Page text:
Events honoring Martin Luther King in Michigan focus on hope for better world, local efforts



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LANSING, Michigan — Events around Michigan to honor Martin Luther King Jr. on Monday focused on the civil rights leader's hope for a better world and local efforts to improve the state's communities.

King's dream included a world "where every person is treated with the respect and dignity that they deserve," said Gov. Rick Snyder. He said the holiday is an important time to remember King's legacy.

"Dr. King inspired us to help those in need, to respond when we saw injustice, and to speak up against all forms of discrimination. He fought for justice and opportunity for every American," Snyder said in a statement.

"He demonstrated the value of peace, honesty, freedom, equality and community service. Still, to this day, Dr. King's vision of a more perfect union encourages and guides us in addressing the challenges of our communities," the governor said.

In Southfield, Aretha Franklin played the piano as she sang "Amazing Grace" at a ceremony that followed a peace walk in the Detroit suburb honoring King.

"It's because of him that we enjoy many of the things that we enjoy today," the Queen of Soul told WXYZ-TV.

Sybrina Fulton, the mother of Trayvon Martin, spoke Monday at Grand Valley State University's Fieldhouse Arena in Allendale. Her 17-year-old son was fatally shot in 2012 by a Florida neighborhood watch volunteer, sparking widespread protests.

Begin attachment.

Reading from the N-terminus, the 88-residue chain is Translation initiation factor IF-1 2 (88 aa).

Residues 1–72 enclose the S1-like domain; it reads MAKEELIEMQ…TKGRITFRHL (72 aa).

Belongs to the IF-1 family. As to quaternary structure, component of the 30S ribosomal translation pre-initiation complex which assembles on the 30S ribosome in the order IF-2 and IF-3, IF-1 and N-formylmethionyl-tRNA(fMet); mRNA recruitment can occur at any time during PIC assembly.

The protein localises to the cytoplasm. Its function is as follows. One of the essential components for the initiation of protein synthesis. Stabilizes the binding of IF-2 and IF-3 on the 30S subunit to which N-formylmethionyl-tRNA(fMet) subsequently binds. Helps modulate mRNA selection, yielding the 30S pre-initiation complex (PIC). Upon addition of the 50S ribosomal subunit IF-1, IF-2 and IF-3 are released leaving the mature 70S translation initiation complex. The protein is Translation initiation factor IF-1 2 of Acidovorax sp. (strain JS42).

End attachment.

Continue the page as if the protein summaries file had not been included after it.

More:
"I think what people need to do is they need to remember what Dr. King stood for and kind of pattern themselves after Dr. King because Dr. King led a movement," said Fulton. "Now we have to continue that movement, we have to continue to those dreams."

In Muskegon on Sunday, about 100 people marched to Mount Zion Church of God in Christ, The Muskegon Chronicle reported.

Senior Pastor Mark Miller of Muskegon's Central United Methodist Church said the day serves as a reminder that people from different backgrounds can stand together to support a common cause, but warned against complacency.

"When you think about it, maybe it's kind of sad how far we haven't come," he said. "There's still a lot of work to be done for us to break down those barriers that divide us — and a lot of barriers."

In Bay County's Hampton Township, people turned out Sunday to hear readings of some of King's speeches during an event, "A Salute to Dr. Martin Luther King Jr.," The Bay City Times reported.

In Flint, University of Michigan students wore T-shirts saying "More than a day, a year of expression" as they participated in service projects with Habitat for Humanity, Carriage Town Ministries, Crossover Ministries, the Humane Society, North End Soup Kitchen and Whaley Children's Center.

New Michigan Supreme Court Justice Richard Bernstein spoke of the challenges of being blind in his speech to 400 people at Macomb County's 10th Annual Martin Luther King Jr. Community Fellowship Breakfast in Harrison Township.

"Happiness is having a sense of who you are," Bernstein said. "Happiness is knowing why God created you."

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